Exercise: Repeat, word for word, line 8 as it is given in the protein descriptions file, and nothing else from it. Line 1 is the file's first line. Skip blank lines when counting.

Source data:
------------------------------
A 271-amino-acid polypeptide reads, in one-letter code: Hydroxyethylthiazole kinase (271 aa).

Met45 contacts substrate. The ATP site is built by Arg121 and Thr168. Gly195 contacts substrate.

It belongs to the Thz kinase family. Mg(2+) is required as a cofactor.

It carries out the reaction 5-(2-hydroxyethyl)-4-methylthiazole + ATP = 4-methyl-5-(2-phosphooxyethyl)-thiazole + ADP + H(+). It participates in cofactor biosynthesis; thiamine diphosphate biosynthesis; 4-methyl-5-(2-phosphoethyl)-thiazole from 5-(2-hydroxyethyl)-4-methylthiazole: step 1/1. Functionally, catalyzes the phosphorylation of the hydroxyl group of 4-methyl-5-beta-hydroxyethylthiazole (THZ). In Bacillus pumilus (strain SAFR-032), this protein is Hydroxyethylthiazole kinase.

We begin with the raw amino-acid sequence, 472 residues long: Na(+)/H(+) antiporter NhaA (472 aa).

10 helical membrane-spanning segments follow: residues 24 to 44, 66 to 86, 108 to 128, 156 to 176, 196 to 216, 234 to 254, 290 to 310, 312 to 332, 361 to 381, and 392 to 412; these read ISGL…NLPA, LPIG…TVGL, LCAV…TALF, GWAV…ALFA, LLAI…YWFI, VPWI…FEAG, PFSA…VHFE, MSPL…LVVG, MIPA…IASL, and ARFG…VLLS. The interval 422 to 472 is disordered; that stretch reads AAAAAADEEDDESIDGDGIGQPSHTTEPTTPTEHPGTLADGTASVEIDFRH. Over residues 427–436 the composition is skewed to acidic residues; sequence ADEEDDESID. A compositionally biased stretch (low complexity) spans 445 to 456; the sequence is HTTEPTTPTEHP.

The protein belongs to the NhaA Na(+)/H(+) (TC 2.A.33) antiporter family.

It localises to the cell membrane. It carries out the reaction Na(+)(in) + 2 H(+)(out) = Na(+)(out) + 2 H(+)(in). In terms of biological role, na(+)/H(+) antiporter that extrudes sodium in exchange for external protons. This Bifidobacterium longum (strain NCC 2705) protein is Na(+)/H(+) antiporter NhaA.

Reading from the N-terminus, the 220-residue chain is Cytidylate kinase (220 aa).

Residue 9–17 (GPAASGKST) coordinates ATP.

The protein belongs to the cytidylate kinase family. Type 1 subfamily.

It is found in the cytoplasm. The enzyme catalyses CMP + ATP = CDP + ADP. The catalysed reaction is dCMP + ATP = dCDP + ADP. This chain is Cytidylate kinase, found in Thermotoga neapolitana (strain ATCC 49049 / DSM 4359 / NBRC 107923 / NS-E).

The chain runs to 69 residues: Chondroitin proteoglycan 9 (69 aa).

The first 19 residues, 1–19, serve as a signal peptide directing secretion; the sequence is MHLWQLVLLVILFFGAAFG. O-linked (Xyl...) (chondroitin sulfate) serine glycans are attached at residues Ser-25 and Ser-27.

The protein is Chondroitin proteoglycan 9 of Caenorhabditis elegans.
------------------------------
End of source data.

It localises to the cell membrane. It carries out the reaction Na(+)(in) + 2 H(+)(out) = Na(+)(out) + 2 H(+)(in). In terms of biological role, na(+)/H(+) antiporter that extrudes sodium in exchange for external protons. This Bifidobacterium longum (strain NCC 2705) protein is Na(+)/H(+) antiporter NhaA.